Fire kills 10 in China’s Xinjiang, raising questions over lockdown

Ten people have been killed and nine injured after a fire broke out at an apartment building in Xinjiang, a region in far western China, officials said, where Covid-19 lockdowns have confined many residents to their homes for more than three months.

The fire broke out Thursday evening on the 15th floor of an apartment building in the Jixiangyuan district of Urumqi, the capital of Xinjiang, the city’s fire department said. It then rose to engulf the top two floors, with smoke rising further, the department said on its official account on Weibo, a Twitter-like social media platform.

The fire was started by a power strip that caught fire in a bedroom on the 15th floor, state media reported. Firefighters extinguished the blaze about three hours later, according to reports. Authorities said the dead and injured, who were taken to hospital, had inhaled toxic fumes.

The blaze sparked a flurry of questions on Chinese social media about whether Covid restrictions had hampered the rescue or prevented residents from escaping their apartments or the building. Much of Xinjiang, a region of 25 million people, has been in lockdown for more than 100 days as part of authorities’ heavy-handed response to the Covid outbreaks. In some cases, the closures have left residents in dire straits, with difficulty obtaining food and other necessities, such as medication and menstrual supplies.

State media said the Jixiangyuan neighborhood where the fire occurred was a ‘low-risk management’ zone, a category of confinement that allows residents to leave their compound provided they supervise themselves. themselves and avoid large gatherings.

But many Chinese netizens were skeptical of the official account. They shared what appeared to be screenshots of conversations between the government and residents of the Jixiangyuan community indicating that the resort had recently been placed under a stricter level of lockdown, which could have made it more difficult for residents to get to safety.

Chinese commentators also pointed to video footage of what appeared to be attempts to put out the fire as evidence that a lockdown had stalled the effort. Footage showed pressurized water from a fire hose spraying just out of reach of the burning building, suggesting fire trucks may not have been able to get close to the building because the community had been cordoned off.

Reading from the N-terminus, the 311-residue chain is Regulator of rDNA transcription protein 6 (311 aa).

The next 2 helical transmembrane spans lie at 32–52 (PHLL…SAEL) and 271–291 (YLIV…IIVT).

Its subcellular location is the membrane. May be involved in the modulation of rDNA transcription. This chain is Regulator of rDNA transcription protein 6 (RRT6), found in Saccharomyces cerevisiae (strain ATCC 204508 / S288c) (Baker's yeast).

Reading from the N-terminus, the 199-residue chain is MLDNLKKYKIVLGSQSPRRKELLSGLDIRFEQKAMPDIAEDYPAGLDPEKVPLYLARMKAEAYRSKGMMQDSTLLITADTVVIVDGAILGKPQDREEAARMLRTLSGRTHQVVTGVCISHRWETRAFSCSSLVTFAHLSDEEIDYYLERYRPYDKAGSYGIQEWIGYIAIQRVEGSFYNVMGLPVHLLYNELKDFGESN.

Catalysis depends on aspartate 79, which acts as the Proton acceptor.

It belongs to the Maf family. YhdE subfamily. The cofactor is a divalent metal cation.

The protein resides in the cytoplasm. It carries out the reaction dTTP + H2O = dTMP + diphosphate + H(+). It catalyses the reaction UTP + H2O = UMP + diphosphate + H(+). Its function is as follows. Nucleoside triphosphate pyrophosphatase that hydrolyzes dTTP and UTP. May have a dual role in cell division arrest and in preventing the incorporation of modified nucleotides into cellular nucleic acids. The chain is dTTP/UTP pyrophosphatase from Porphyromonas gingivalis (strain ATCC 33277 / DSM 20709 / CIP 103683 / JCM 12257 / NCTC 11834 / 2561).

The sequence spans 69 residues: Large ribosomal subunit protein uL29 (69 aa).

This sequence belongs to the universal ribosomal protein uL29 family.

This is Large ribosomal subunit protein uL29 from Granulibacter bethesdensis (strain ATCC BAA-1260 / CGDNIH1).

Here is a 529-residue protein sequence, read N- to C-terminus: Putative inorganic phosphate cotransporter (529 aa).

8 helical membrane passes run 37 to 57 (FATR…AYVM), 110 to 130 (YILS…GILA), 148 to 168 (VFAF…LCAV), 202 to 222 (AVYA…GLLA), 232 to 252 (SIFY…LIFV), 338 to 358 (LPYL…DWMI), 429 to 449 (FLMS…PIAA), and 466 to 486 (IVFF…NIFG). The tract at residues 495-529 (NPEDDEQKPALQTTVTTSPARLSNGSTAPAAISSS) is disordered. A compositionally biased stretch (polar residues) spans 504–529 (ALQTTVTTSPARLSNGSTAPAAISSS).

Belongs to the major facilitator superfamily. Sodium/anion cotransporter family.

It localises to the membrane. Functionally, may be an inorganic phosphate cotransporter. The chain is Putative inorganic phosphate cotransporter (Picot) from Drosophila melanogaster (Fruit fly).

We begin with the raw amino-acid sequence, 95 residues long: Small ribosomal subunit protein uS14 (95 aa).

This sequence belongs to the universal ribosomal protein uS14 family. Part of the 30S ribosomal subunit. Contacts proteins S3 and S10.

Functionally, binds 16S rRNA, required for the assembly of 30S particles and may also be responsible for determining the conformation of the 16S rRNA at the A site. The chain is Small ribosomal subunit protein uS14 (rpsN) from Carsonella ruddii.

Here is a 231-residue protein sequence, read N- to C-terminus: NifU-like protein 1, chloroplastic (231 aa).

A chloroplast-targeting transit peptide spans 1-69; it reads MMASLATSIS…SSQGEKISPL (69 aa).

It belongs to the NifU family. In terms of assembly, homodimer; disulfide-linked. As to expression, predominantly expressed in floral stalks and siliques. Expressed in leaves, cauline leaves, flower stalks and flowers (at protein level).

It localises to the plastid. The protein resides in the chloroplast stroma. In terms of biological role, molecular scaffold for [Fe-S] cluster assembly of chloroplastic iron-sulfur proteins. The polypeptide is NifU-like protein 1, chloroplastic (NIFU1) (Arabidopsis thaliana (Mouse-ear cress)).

Accounts circulating on social networks could not be verified immediately. Xinjiang is an ethnically divided region that has been subject to intense government repression targeting Uyghurs, Kazakhs and other predominantly Muslim minorities. Residents, especially those of Uighur descent, often face reprisals for speaking with foreign media.

But descriptions of residents possibly locked in their homes or compounds fit a larger pattern of how these lockdowns have been enforced in many parts of the country. Makeshift barricades and locked doors have become a key part of efforts to prevent people who may have been exposed to the virus from leaving their rooms and buildings.

Reached by phone on Friday, an officer from a nearby police station in Urumqi said he had no comment and referred reporters to official notices. Other neighborhood workers reached by phone also declined to comment.

Uyghur activists outside China who have sought to draw attention to the long lockdown of people in Xinjiang said the tragedy showed authorities’ failure to protect residents.

“People are not allowed to go out easily without government permission,” said Tahir Imin, a Uyghur scholar based in Washington, D.C. “My frustration is that the government is handling the situation very badly. They have shown that they don’t care about the lives of the Uyghur people. How is the fire department unable to control this in three hours in a country like China with all its facilities, equipment and personnel?”

Online, Chinese netizens expressed their anger and sadness, sharing posts with headlines such as “Last night’s fire in Urumqi is every Xinjiang people’s nightmare.” They circulated black and white images calling for a minute’s silence to “express their deep condolences to the 10 compatriots who died in the Urumqi fire”. Some residents offered their apartments to families who had lost their homes in the fire.

Questions over the cost of China’s zero-tolerance approach to fighting Covid pose a challenge for Chinese leader Xi Jinping as he begins his precedent-defying third term in office. Anger over the lockdowns, along with widespread fear of the virus, has sparked large protests over the past two weeks by thousands of workers in the southern city of Guangzhou and at Apple’s biggest iPhone factory. , in Zhengzhou, central China.

China is grappling with a rise in Covid outbreaks, with cases across the country reaching record highs – although still low by global standards. As of Friday, the tally was approaching 32,700 cases, of which nearly 1,000 have been recorded in Xinjiang.

The Urumqi fire is the second major tragedy to be reported this week. On Monday, a fire at a factory operated by an industrial equipment maker in Henan province killed 38 people, in one of the deadliest blazes in several years.

“In recent years, it has become rare for fires to claim more than 10 lives,” said Cai Weida, a lawyer and fire safety expert in China. Mr. Cai said that given the small scale of the fire, the response from firefighters had been unusually slow. He attributed the delays to a lack of space to maneuver fire trucks, the unique challenges of a high-rise fire and “road barriers”.

Chris Buckley contributed report.

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